Describe a compliment given to Othello, showing racist attitudes. The Duke tells Brabantio ‘your son in law is more fair than black.’It shows that they’re surprised by a black person having good qualities.
Describe a quote, said by Desdemona, and a piece of evidence showing her defiance. ‘Let me go with him.’ Imperative, simple language and short sentence give impression of power, going against her gender role. Also, she married Othello secretly, showing defience.
Describe three quotes showing Iago’s misogynistic views and disrespect towards women. He tells Emilia ‘you rise to play and go to bed to work’ and he calls her ‘a foolish wife’ showing his disrespect and showing he thinks that a women’s only purpose is sex. When Emilia gets the handkerchief for him he says, after ‘[snatching it] Why, what is that to you?’ showing his disrespect. The interrogative sentence is accusatory and hostile.
Describe two quotes showing Othello’s anger at Desdemona. ‘Damn her, lewd minx! O damn her, damn her!… the fair devil!’Repetition of ‘damn her’ (power of three) and exclamatory and minor sentences emphasise his hatred and anger. The ‘fair devil’ had religious relevance and shock factor as it would have been seen as a juxtaposition.’I will chop her into messes. Cuckold me!’Violent imagery. Exclamatory, minor sentence emphasise anger.
Describe three quotes showing Desdemona’s submission. After Othello hits her, she says ‘I will not stay to offend you’.When Othello says he’s going to kill her she says ‘then heaven have mercy on me’.When Desdemona’s asked who killed her, she says ‘nobody. I myself. Farewell. Commend me to my Lord.’ The minor sentences show her dying. Could be seen as loyalty or love for Othello, but a feminist would see this as oppression.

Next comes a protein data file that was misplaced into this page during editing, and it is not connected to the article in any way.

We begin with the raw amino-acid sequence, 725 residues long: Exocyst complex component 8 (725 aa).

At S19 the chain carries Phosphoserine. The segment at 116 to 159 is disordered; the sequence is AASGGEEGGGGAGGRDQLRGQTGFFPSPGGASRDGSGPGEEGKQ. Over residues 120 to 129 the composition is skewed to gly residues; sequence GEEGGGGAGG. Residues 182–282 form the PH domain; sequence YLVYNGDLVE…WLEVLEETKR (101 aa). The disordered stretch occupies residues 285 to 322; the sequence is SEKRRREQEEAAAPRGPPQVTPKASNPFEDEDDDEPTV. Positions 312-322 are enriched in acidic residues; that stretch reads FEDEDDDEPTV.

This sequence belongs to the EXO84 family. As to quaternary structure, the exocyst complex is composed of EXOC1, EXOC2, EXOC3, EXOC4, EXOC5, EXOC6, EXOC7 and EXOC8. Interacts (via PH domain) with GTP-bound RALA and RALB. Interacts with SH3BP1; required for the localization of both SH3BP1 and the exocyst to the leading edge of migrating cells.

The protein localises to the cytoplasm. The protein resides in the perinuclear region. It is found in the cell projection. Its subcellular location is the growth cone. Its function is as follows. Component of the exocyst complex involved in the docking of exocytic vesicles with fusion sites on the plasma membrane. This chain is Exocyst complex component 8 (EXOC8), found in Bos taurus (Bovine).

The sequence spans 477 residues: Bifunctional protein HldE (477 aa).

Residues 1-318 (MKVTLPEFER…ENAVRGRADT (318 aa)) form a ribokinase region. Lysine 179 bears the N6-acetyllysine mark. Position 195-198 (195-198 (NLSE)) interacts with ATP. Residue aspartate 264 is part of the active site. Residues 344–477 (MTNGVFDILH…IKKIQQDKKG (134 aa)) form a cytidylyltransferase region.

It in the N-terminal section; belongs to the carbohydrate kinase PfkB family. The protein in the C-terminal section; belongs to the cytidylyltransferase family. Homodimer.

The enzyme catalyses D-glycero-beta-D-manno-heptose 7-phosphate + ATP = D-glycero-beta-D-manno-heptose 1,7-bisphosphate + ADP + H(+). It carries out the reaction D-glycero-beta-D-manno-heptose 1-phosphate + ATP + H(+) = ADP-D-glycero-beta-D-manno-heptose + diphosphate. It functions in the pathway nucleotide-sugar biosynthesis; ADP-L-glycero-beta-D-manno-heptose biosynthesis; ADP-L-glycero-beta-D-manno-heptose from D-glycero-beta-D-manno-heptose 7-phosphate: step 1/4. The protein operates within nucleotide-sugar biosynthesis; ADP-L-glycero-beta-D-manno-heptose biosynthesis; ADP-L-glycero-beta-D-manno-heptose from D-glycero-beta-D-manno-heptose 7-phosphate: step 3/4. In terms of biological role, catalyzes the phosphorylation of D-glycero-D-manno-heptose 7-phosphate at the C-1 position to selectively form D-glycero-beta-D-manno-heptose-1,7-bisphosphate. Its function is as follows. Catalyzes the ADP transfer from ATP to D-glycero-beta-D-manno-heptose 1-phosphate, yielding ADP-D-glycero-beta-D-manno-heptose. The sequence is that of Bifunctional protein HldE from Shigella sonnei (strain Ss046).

Describe a quote of why Othello believes he must kill Desdemona. ‘She must die, else she’ll betray more men’.Full stop emphasises finality. A feminist reader may see this as sexist as it’s all about protecting other men.
Describe two quotes showing Emilia’s views on women. ‘Have not we affections, desires for sport, and frailty, as men have?’ and ‘I do think it is their husbands’ faults if wives do fall’.It is quite a feminist idea so this would have been deviant and shocking to hold these views at the time.
Describe three quotes showing Desdemona and Emilia’s differences in views on cheating. ‘Who would not make her husband a cuckold to make him a Monarch?’ and ‘it’s a great price for a small vice.’ A feminist may say she goes against gender roles, but she also says she would do it for her husband.Desdemona says she would never cheat: ‘no, by this heavenly light’. Shows her purity with images of light and religion.
Describe a quote showing Othello’s grief after having killed Desdemona. ‘O insupportable! O heavy hour!’Shows his grief through minor, exclamatory sentences.
Describe two embedded quotes showing that Othello was reluctant to kill Desdemona. ‘It is the cause’ is repeated and he refers to killing her with the euphemism ‘if I quench thee’ showing he is trying to persuade himself it is the right thing to do and doesn’t want to think about it.